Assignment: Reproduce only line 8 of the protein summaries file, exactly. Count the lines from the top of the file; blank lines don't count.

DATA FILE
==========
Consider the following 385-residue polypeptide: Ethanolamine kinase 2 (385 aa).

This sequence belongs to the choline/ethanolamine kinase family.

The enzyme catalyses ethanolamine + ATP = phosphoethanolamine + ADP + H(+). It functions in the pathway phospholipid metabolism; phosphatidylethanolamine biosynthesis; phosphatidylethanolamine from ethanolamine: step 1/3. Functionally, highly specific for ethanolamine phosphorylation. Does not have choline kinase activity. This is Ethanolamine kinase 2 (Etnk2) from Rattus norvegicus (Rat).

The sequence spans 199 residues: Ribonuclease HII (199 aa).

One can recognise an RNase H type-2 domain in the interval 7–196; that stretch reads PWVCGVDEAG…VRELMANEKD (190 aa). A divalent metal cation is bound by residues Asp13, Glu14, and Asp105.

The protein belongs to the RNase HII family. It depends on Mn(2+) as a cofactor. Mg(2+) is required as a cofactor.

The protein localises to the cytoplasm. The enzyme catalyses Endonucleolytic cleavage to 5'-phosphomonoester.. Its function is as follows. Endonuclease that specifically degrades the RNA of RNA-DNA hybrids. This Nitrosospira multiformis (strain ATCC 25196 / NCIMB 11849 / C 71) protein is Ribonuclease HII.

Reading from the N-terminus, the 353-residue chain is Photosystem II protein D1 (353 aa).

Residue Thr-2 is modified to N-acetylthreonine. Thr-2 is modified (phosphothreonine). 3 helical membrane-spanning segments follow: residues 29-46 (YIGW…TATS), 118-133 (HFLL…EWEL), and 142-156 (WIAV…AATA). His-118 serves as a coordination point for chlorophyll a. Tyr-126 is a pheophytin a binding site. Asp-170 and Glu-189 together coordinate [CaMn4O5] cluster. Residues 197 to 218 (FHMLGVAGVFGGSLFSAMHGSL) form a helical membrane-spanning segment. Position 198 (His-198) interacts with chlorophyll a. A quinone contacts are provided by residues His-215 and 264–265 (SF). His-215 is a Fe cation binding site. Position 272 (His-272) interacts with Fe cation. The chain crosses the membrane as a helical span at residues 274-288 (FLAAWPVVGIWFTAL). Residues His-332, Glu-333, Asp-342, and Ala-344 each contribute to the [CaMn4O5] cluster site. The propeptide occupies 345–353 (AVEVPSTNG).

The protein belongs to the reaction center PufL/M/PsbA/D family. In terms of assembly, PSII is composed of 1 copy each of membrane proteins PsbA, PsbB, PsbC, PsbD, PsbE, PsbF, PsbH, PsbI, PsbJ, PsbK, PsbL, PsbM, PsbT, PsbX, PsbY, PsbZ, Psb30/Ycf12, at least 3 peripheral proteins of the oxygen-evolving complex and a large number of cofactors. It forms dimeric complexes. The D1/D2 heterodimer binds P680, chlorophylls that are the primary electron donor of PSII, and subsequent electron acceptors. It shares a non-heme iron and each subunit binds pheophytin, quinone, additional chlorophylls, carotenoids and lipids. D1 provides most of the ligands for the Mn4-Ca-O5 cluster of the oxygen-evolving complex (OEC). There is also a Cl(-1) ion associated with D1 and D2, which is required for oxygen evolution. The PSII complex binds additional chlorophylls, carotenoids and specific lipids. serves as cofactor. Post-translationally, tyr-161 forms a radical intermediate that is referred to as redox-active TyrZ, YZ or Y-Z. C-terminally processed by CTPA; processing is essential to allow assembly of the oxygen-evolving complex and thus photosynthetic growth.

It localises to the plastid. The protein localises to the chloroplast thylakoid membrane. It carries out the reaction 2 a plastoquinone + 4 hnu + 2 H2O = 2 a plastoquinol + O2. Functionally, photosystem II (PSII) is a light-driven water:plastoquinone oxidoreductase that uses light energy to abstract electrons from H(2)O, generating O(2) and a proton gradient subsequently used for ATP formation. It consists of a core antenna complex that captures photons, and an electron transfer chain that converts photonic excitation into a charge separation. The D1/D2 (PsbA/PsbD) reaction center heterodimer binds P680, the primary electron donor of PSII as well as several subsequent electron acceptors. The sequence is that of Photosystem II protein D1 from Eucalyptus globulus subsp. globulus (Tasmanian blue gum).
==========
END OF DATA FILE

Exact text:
Reading from the N-terminus, the 353-residue chain is Photosystem II protein D1 (353 aa).